Lovers of Nexus devices hoping to buy an LG Nexus 4 with 4G LTE connectivity will be quite disappointed to hear that Google has decided against releasing an LTE-enabled Nexus 4, a huge step backwards from the Galaxy Nexus, which was announced as LTE-capable from day one.
According to Andy Rubin, there are a number of reasons for this decision. First, they believe that the hybrid networks that carriers currently use for providing both 3G and 4G connectivity require both 3G and 4G radios to be built into the device, increasing its production cost (as well as adding licensing costs for an LTE baseband chip). Also, it decreases battery life, and since the Galaxy Nexus has always been maligned for its poor battery life when connected to a 4G network (and even otherwise), Google decided to refrain from LTE support on the Nexus 4, at least for now.
Of course, there also seems to be a hidden agenda here – Google does not want US carriers like Verizon and Sprint to mess up the Nexus experience by delaying updates to newer versions of Android, something which they did with Android 4.1 on the Galaxy Nexus. To support LTE would mean some influence by carriers, which would certainly cause delays in deploying updates, which is something Google is probably looking to do away with.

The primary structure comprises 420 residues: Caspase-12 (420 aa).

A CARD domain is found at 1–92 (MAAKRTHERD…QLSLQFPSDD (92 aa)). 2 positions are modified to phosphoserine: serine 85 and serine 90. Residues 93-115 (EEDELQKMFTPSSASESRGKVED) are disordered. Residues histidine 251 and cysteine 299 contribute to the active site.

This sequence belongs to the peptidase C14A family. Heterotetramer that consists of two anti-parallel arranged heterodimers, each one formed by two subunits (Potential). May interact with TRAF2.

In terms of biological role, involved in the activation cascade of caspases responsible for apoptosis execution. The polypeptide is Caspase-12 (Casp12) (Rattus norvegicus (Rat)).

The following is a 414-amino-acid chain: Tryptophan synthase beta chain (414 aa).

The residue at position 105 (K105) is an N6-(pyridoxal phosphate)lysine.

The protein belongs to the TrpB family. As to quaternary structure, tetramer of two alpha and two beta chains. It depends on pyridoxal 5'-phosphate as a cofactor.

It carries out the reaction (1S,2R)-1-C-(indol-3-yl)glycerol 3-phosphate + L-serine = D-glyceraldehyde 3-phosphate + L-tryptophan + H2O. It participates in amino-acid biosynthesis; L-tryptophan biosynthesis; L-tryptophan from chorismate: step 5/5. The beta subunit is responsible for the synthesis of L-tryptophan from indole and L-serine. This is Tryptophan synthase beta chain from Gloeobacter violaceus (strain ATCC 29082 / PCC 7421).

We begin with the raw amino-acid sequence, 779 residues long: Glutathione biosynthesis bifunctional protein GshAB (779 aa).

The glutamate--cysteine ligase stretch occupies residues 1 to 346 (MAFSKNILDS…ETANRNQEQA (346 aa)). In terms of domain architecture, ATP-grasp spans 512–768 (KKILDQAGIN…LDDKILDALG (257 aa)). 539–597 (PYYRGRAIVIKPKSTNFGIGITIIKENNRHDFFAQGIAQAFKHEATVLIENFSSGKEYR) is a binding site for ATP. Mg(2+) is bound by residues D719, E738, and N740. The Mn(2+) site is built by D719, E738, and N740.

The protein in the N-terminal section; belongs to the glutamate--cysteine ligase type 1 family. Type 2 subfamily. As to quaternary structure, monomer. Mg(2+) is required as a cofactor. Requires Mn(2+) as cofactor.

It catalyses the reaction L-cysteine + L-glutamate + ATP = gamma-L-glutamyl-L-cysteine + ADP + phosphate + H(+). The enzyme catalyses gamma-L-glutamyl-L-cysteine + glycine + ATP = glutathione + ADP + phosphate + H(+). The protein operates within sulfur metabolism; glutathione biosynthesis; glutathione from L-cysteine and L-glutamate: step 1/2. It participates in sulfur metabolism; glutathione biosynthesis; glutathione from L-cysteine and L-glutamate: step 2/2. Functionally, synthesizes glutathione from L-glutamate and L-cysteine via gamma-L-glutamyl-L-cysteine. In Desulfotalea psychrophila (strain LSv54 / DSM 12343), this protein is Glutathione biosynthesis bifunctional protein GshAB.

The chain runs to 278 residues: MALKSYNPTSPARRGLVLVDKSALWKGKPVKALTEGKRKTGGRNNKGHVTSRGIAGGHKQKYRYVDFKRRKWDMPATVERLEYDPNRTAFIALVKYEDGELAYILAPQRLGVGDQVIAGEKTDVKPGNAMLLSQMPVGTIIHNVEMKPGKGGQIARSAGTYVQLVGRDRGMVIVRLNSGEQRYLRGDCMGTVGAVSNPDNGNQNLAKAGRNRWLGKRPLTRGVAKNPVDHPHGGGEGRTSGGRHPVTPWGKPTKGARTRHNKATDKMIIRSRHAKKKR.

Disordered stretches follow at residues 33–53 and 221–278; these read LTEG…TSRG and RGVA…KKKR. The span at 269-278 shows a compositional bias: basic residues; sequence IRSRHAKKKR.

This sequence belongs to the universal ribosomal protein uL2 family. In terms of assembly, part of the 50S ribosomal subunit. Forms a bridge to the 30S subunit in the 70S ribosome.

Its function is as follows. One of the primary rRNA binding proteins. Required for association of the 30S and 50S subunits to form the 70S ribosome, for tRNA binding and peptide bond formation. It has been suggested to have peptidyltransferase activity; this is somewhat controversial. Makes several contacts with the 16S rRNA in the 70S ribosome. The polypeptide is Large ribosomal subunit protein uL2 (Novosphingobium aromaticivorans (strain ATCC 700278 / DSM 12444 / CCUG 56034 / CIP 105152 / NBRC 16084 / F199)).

However, whatever the reasons may be, the lack of LTE connectivity will make many prospective customers steer clear of the Nexus 4, at least in the US, where LTE is one of the must-have features of any smartphone these days. Maybe an LTE-enabled variant of the Nexus 4 will come in the future, though that isn’t looking too probably considering Andy Rubin’s (and Google’s) firm stance on the matter.
But one can always hope.